The COVID-19 pandemic provides a unique challenge for nonprofit fundraisers: While most recessions can hurt people’s ability to give, this one can also affect our ability to ask.
There are more than 10,000 planned and major giving officers in the United States, and almost all of them are trained primarily on using in-person events and 1-1 meetings. So what should you do when those are off the table for most of 2020?
Here are four steps for making your planned giving program even more effective than it is in a normal year.
Step 1: Make a plan, right now.
Effective nonprofit fundraising leaders know that “wait and see” is not a plan, and many are moving much more quickly and nimbly than ever before.
In a recent survey we ran of planned and major giving professionals on March 24, 44% said they were already increasing their digital fundraising. Only a week later, a survey of the same population showed that 60% were moving to more digital fundraising — a massive shift for a normally slow-moving sector.
This video outlines what a new plan might look like, starting at the 24:30 mark, and many of those steps are outlined below.
Step 2: Recognize that this may be the most powerful moment for planned giving in decades.
For years, planned giving experts have been talking about the coming “Great Wealth Transfer”, in which aging Baby Boomers will allocate more than $68 trillion through their estate plans over the coming 30 years. This is the greatest wealth transfer in history, and may be the biggest opportunity for philanthropy ever.
It turns out that many of those Boomers (and other adults), are making those estate planning decisions right now. A recent CNBC article reported: “Americans rush to make online wills in the face of the coronavirus pandemic.” At FreeWill, we’ve seen not only a surge in estate planning, but also a rush to include charities in those plans. A week-by-week analysis of bequest giving shows an almost 600% increase for the week of March 23rd over the same time in 2019.
It appears that not only are donors more primed for estate planning (which is the biggest challenge most planned giving officers face), they are also more attuned to their role in making the world better at this moment.
Step 3: Increase marketing, and do so thoughtfully.
One of the interesting side effects of the widespread shutdown is that most people are getting fewer commercial emails and direct mail than usual, as businesses like hotels, restaurants, music and sporting venues, and travel agencies all put a halt to their marketing.
We’ve also seen that donors have more time and attention than ever before and are primed to think about collective action, making your marketing even more effective than it would be during a normal time.
Smart fundraising professionals can be kind, thoughtful, and effective in this challenging time with a few key tactics that we’ve developed.
As planned giving expert Dr. Russell James says in a recent interview, one of the least effective methods of marketing planned giving is to lead with having people contemplate their own mortality, which leads to an “avoidance” reaction.
Instead, we recommend using an email template we call the “Triple Option”, which gives a donor multiple ways to help, including, but not limited to, planned giving. Organizations have seen strong success with this approach, as it puts the donor in a more thoughtful mindset.
A second option is what we call the “Open Door email” (template here) that invites donors to see several ways to help (including planned giving), but only after acknowledging that some won’t be able to, and that this is understandable.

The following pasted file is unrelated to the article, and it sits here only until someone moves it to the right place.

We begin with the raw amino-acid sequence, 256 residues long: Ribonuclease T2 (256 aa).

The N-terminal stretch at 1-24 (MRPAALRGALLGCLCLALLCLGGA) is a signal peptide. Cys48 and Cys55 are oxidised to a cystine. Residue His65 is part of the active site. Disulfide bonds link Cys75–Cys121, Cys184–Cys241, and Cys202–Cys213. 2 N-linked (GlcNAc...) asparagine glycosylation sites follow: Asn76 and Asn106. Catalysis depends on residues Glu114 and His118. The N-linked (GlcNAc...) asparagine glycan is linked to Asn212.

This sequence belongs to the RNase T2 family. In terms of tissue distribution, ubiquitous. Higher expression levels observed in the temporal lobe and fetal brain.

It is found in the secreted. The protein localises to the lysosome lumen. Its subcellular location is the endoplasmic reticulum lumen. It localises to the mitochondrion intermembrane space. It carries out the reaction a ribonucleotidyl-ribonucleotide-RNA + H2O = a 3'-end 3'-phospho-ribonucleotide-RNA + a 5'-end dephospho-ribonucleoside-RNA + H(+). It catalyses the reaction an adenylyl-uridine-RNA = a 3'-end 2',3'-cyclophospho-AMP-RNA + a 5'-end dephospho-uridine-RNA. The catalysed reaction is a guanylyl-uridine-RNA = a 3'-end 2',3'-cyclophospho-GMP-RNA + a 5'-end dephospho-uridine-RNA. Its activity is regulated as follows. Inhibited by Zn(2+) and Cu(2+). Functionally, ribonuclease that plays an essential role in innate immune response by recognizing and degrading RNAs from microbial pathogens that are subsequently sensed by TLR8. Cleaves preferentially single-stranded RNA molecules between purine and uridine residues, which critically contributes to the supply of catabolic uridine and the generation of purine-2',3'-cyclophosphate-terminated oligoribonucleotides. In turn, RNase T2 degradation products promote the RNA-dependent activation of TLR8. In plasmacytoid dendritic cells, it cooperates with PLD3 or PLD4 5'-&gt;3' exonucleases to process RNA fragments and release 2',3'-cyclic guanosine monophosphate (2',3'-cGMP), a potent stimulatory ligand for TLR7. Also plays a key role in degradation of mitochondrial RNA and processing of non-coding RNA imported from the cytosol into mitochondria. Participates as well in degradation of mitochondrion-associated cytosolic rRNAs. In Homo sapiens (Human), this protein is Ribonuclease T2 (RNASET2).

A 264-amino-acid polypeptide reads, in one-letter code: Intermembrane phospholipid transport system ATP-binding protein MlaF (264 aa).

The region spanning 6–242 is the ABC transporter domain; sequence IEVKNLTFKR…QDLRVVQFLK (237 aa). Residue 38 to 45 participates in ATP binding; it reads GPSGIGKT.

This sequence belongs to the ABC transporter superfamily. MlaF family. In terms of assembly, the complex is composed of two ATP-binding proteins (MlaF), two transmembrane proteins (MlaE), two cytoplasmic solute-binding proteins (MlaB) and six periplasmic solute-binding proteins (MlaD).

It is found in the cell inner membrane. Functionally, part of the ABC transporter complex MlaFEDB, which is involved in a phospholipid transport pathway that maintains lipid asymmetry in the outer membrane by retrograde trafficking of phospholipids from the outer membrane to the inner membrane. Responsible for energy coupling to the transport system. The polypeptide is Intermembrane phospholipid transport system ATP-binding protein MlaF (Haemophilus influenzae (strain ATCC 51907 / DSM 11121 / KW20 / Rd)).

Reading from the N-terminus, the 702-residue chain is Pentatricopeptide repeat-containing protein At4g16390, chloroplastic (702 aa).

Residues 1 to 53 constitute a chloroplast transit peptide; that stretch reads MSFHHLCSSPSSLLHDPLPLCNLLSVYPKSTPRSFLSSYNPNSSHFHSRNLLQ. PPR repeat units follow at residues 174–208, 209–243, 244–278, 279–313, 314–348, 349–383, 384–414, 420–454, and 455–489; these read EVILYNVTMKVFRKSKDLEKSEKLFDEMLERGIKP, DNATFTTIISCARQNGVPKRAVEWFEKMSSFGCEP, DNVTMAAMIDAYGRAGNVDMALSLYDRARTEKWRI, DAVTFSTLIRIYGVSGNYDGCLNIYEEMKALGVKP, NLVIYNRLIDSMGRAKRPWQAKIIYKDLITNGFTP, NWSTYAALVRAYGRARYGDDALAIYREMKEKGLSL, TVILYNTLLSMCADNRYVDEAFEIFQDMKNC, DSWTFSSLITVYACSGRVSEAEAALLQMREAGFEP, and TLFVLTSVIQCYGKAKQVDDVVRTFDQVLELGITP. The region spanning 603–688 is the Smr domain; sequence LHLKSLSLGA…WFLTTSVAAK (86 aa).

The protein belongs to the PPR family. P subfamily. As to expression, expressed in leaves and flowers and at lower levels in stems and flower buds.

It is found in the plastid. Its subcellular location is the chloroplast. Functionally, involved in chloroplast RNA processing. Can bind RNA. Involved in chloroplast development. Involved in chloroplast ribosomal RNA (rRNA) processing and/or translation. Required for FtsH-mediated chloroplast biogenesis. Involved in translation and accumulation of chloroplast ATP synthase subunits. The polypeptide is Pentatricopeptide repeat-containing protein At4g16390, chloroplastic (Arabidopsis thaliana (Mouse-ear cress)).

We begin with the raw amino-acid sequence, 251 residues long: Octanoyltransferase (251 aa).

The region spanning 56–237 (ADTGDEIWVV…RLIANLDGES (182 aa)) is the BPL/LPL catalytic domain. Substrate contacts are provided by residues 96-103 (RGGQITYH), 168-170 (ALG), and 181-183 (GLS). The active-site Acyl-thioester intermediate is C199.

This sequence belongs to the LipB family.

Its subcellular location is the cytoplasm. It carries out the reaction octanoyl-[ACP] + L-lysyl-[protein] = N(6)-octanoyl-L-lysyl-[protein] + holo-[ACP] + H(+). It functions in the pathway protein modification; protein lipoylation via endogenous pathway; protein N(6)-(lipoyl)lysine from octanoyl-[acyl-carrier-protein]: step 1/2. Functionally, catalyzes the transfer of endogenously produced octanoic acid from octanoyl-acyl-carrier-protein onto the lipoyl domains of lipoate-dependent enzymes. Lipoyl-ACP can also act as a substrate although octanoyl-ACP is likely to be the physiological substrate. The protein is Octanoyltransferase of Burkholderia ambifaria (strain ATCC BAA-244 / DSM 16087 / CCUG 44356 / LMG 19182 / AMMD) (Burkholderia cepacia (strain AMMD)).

Step 4: Use a two-step process for 1-1 conversations.
While many gift officers are ruing the fact that they can no longer visit donors, it’s possible that this will be the most successful year yet for many.
First, donor expectations no longer include an in-person conversation, so a gift officer can have several more “visits” per day than she would traditionally do, and may be able to book significantly more gifts.
Second, at many organizations, there may be underutilized staff due to stay-at-home directives in many states. So tour guides, receptionists, security guards, coaches, etc. may have extra time on their hands and can participate in making phone calls to steward and check in on your loyal donors.
To make the most of this, use a two-step process with donors.
- Call 1: Call for a check-in and update them on how the organization is getting by and adhering to its mission in new circumstances. Ask if you can follow up with “ways that supporters/alumni/etc. can get involved.” (Some of these calls can be made by underutilized staff members.) You see a sample phone script for this call here.
- Call 2: Come prepared with three possible ways to help, including planned giving. This call will more than likely be done by a fundraising professional.
To make the most of “call 2”, try to arrange to have it over video chat (many older donors are more tech savvy than you expect), and make it more intimate and memorable by agreeing to have tea, wine, lunch, dinner, or cocktails “together.” We’ve seen this approach work well with our nonprofit partners, and donors are thrilled for the opportunity to connect.
A final note
For many in the fundraising profession, this is an exceptionally difficult moment. On top of a rapidly changing professional landscape, you’re dealing with homeschooling kids, taking care of older relatives, and perhaps concerned for your own or your family’s health.
We hope these resources are helpful, and we are thinking about you and your teams at this time.
-Patrick & the whole FreeWill team
To help the social good community prepare for and respond to any impacts of the COVID-19 coronavirus, Blackbaud has also compiled a list of resources from across the sector that may be useful. Visit www.blackbaud.com/covid-19 for more information.
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